Male botos reach sexual maturity at about 2.0 m in length, while females attain sexual maturity when they are 1.60-1.75 m long. Reproduction is seasonal, with births occurring between May and July. This birthing period corresponds with peak water levels in rivers, and since females remain in flooded areas longer than males, this offers several advantages. As water levels begin to decrease, the density of prey items in flooded areas begins to increase due to loss of habitat, offering easy access to nourishment for fueling the high energy demands of giving birth and nursing. The gestation period is estimated to be about 11 months, and births in captivity took from 4-5 hours. Mothers give birth to single calves, and once the umbilical cords break, they help their calves to the surface for air. (Best and da Silva, 1984; Best and da Silva, 1989a; Best and da Silva, 1993; Brownell, 1984; da Silva, 2002; Harrison and Brownell, 1971)calves are about 0.80 m long at birth and have been shown to grow about 0.21 m per year in captivity. Mothers lactate for well over a year, and several individuals are known to have been lactating and pregnant simultaneously. The interval between births is estimated as being between 15-36 months, and the calving period is 2-3 years.
Botos are slower swimmers than most other dolphins (normally about 1.5-3.2 km/hr), but they are capable of speed bursts (14-22 km/hr). They are often found above moderate river rapids, indicating that they are capable of sustaining strong swimming for a long period of time. They do not dive very deep, and they rarely raise their flukes out of the water. When they come to the surface, the tips of their rostrums, their melons, and their dorsal keels emerge simultaneously, and they have been observed rolling, waving flippers, and lob-tailing. (Best and da Silva, 1989a; Best and da Silva, 1993; da Silva, 2002)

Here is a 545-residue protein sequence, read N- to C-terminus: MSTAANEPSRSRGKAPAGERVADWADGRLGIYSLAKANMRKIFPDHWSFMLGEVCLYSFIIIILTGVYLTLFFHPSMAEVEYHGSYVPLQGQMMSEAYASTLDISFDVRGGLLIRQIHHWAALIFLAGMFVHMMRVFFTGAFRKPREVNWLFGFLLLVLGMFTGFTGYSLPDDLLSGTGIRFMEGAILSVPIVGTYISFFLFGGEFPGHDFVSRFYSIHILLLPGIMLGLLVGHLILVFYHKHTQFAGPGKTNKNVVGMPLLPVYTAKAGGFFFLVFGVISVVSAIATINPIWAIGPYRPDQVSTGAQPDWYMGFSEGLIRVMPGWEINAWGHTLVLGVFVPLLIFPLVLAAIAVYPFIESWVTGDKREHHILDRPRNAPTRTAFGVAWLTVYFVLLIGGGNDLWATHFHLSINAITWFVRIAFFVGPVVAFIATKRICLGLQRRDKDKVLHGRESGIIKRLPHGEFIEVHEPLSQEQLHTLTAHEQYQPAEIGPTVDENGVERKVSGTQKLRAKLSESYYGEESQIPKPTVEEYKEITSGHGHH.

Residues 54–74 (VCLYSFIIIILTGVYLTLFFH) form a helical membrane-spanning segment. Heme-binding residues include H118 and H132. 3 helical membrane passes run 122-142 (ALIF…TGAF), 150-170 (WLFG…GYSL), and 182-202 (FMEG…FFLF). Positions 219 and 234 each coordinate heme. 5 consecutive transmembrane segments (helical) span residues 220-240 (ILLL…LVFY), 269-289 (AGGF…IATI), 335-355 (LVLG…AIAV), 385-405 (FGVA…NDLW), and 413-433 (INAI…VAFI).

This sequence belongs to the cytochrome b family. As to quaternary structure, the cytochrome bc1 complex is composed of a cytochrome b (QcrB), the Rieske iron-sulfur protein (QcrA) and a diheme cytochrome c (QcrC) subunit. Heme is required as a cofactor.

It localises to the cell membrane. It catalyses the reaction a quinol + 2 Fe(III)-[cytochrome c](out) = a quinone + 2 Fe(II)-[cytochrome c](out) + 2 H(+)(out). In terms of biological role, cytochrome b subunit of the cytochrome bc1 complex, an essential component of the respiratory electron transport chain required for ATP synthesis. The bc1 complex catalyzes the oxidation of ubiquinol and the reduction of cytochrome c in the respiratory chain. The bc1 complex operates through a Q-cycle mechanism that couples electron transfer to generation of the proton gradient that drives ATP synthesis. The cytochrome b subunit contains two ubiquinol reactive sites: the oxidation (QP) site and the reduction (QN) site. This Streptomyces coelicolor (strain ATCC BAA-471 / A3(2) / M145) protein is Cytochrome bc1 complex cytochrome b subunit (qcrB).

Botos are quite playful and curious in the wild. It is not unusual for them to rub against canoes and grasp canoe paddles of fishermen in the rivers, and they have been observed pulling grass under water, throwing sticks, and playing with logs and smaller animals (including fish and turtles). In captivity, Tursiops truncatus), yet they have been more difficult to train than most other dolphins. (Best and da Silva, 1989a; Best and da Silva, 1993; da Silva, 2002)is less timid than bottlenose dolphins (
Apparently occupying the same area for more than a year, most botos are rather sedentary. They display no obvious defense of home ranges, but if they do, the ranges are likely large and overlapping. This species does undertake seasonal migrations correlated with water level and fish abundance, but these shifts are minor excursions from the area they occupy during the rest of the year. (Best and da Silva, 1989a; Best and da Silva, 1989b; Best and da Silva, 1993)
Tursiops truncatus, with 45 kHz being a dominant frequency. These clicks, which range from 16-170 kHz, are also used to communicate between individuals. Botos in captivity have been shown to make 10 distinct calls, including echolocation-like burst click runs, barks, whimpers, squeaks, and cracks. They also appear to use open mouths when communicating, as suggested by some tooth rake scars seen on all individuals. (Best and da Silva, 1993; Martin and da Silva, 2006)uses echolocation to catch prey, navigate, and perceive its environment. The frequency of these clicks does not appear to be significantly different from that of
A single boto’s stomach may contain more species of fish than the total number of prey species seen in other dolphins. Their very diverse diet includes at least 43 different species of fish in 19 families, with prey items ranging in size from 5-80 cm (average: 20 cm). They apparently prefer fish from the families Sciaenidae (drums or croakers), Cichlidae (cichlids), Characidae (characins and tetras), and Serrasalmidae (piranhas), but their heterodont dentition allows them to crush armored prey as well, including river turtles (Podocnemis sextuberculata) and crabs (Poppiana argentiniana). Their diet is most diverse during the wet season, when the fish spread out into the floodplain and are more difficult to catch, and becomes more selective during the dry season when fish densities are higher. (Best and da Silva, 1989a; Best and da Silva, 1989b; Best and da Silva, 1993; da Silva, 2002; McGuire and Winemiller, 1998)